Alternative options to the university route

Students choose unconventional post high school paths

Senior+Abby+Larkin+plans+to+continue+her+education+at+Everett+Community+College+gaining+her+fire+science+degree+and+later+pursuing+her+passion+in+a+local+cadet+program+or+at+a+station+in+California.
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Alternative options to the university route

Senior Abby Larkin plans to continue her education at Everett Community College gaining her fire science degree and later pursuing her passion in a local cadet program or at a station in California.

Senior Abby Larkin plans to continue her education at Everett Community College gaining her fire science degree and later pursuing her passion in a local cadet program or at a station in California.

Julian Whitworth

Senior Abby Larkin plans to continue her education at Everett Community College gaining her fire science degree and later pursuing her passion in a local cadet program or at a station in California.

Julian Whitworth

Julian Whitworth

Senior Abby Larkin plans to continue her education at Everett Community College gaining her fire science degree and later pursuing her passion in a local cadet program or at a station in California.

Lila Gill, Staff Reporter

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There’s nothing wrong with attending a large university, in or out of state, and earning a degree the good ol’ fashioned way. But students who go down other paths tend to be ignored and their voices diminished due to a general disapproval from parents, teachers and peers.

Even though a classic post-high school path is the right decision for some people, it’s always good to weigh every option before spending hundreds of thousands of dollars that college can cost.

At school, seniors are considering the decision of what they are going to do next year. Junior Lukas Ramakrishnan is planning in advance. He isn’t set on whether or not he will attend college but he is currently weighing the pros and cons of the non-university path.

“I would want to take a gap year to build more job experience,” Ramakrishnan said. “I think it’s really important to just show that you have knowledge because when you get out of college you’re going to be competing against others who are straight out of college and if you have that extra leg up, it’s always important to give yourself as many advantages as you can.”

 

Creative passions with the professional world

Gap years are often looked down upon because many people see it as young adults wanting an “endless summer.” More often than not, students use it to be productive and improve themselves. According to the Gap Year Association, 85 percent used it to travel and explore other cultures, 51 percent of gap year students used their time to explore study options and 48 percent used it to volunteer.

These are just a few examples of gap year activities. Self improvement through art is yet another great example. Senior Max Complita has been playing bass for four years and plans on going into the music industry professionally.

“[In five years] I’d like to at least have an internship at a place like Sub Pop or a studio around here or be working full time,” Complita said.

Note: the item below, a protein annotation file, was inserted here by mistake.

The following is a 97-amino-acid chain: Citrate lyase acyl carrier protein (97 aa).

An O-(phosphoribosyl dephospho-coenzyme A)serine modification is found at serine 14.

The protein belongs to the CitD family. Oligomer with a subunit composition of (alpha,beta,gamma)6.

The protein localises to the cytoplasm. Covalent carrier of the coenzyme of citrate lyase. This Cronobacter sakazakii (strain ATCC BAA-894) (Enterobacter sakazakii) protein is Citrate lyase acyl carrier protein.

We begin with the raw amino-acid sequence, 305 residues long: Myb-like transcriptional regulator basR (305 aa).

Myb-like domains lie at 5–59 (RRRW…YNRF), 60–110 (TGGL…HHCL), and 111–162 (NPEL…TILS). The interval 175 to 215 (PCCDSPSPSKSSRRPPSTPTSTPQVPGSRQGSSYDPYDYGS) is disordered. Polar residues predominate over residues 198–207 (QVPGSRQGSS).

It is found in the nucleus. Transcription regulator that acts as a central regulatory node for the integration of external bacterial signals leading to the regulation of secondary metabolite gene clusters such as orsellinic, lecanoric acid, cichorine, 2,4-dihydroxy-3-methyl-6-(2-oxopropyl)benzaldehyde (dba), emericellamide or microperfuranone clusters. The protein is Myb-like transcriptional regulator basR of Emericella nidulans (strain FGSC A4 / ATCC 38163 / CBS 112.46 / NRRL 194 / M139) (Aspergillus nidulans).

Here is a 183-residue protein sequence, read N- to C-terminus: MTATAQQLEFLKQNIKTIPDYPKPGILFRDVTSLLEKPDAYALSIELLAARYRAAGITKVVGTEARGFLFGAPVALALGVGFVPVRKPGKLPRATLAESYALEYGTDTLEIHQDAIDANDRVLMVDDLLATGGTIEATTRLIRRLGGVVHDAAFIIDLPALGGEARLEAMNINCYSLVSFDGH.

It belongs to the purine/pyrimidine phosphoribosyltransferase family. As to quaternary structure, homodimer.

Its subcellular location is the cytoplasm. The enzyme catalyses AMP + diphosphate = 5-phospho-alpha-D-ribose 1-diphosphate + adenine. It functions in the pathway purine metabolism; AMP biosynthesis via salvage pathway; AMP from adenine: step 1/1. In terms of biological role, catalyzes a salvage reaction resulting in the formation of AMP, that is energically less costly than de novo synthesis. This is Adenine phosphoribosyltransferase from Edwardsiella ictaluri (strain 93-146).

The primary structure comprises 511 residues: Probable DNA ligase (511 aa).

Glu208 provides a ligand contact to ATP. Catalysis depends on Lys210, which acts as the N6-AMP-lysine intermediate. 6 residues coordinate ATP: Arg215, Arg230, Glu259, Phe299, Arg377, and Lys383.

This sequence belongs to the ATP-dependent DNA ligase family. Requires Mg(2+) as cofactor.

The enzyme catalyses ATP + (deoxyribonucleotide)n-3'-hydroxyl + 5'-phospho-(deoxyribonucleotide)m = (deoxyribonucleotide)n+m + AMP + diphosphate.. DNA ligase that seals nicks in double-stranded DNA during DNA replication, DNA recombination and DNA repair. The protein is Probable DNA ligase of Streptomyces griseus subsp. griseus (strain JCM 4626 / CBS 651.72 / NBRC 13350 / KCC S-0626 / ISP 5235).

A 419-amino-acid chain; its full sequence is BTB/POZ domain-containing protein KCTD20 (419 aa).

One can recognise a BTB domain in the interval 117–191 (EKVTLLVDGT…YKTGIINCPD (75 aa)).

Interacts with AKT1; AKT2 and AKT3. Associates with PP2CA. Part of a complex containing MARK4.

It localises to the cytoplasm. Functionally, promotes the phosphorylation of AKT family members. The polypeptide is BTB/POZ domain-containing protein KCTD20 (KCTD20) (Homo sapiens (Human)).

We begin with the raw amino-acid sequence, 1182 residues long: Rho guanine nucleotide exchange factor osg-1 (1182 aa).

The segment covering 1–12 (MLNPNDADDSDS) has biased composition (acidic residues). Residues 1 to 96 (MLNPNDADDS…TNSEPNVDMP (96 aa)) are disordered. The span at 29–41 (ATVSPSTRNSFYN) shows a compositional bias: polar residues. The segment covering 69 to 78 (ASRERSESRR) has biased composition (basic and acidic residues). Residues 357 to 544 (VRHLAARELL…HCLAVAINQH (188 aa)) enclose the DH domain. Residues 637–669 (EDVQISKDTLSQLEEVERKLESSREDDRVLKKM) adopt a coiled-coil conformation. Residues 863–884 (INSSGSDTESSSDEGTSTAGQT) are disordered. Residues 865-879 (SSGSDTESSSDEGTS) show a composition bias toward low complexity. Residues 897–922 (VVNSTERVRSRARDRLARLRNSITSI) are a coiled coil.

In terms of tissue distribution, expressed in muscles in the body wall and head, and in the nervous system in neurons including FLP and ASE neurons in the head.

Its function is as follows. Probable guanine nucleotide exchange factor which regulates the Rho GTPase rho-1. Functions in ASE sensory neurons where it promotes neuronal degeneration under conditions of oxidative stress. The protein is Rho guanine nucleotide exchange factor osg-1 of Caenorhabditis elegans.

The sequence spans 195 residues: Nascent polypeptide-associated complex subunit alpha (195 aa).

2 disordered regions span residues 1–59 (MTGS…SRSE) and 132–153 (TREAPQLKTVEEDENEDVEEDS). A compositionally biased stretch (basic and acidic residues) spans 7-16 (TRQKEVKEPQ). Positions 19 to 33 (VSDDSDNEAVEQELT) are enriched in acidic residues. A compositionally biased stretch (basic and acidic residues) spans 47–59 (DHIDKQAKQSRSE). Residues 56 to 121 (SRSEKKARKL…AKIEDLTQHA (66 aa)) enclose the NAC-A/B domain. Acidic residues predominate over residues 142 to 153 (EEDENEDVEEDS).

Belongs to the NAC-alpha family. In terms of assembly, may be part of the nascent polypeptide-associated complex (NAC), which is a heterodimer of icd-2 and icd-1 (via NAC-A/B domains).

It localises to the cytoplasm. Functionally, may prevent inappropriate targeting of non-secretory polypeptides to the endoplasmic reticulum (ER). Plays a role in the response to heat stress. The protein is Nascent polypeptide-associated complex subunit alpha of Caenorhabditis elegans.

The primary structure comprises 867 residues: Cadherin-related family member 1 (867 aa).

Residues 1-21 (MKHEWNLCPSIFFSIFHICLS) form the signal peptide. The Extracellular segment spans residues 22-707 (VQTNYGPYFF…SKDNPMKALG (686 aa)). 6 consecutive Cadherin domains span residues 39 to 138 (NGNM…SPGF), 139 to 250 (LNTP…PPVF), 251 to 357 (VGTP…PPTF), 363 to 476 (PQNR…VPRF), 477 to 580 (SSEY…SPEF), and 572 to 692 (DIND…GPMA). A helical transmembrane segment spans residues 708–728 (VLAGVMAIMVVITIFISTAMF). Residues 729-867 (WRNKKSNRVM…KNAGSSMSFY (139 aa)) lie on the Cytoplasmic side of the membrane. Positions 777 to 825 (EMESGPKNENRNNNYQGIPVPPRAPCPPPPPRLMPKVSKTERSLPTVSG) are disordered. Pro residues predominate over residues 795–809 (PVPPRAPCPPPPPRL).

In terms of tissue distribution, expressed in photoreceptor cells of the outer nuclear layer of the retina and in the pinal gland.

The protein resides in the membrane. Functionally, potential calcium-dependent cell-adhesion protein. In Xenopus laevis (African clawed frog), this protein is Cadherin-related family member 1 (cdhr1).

The music industry is another controversial topic. Adults tend to disapprove of art-based and creative professions because it can be difficult to find a good paying job within those industries. Even though it may seem like the “best” route in the eyes of parents and employers, working at an office or a normal nine to five job isn’t always the healthiest or most constructive choice. People work and think in different ways and the key to happiness is to accommodate those diversities.

 

Going against the grain

On the other end of the spectrum, senior Abby Larkin has been dreaming of firefighting since she was nine years old and firefighters saved one of her family members who has epilepsy. A female firefighter pulled her away from the scene and comforted her, sparking her interest in the difficult but rewarding job.

“I started doing classes in seventh grade,” Larkin said. “This past summer I got into a training academy called Blaze in North Bend. They picked 29 girls out of the whole state and I got chosen.” Blaze is a firefighting camp specifically for young women 16-19 years old who want to go into the profession.

Larkin plans to go to Everett Community College for two years to get her fire science degree, after that she hopes to be in a local cadet program or stationed in California.

Travel, work, professional development, personal improvement, language and cultural education, volunteering, medical training, or even college, there are a million and one things to do after graduation.

No two people learn, think, or want the same things. That’s why everyone will disperse and get different experiences and learn different things. This is what makes the world a better place, this is what makes the world diverse. If everyone stays along the same educational and professional track forever, nothing new will ever be discovered or achieved.

These students are just a few examples of the infinite opportunities and occupations one can have after high school. Whether it’s working  at a record label or fighting fires in California, the possibilities are truly endless.

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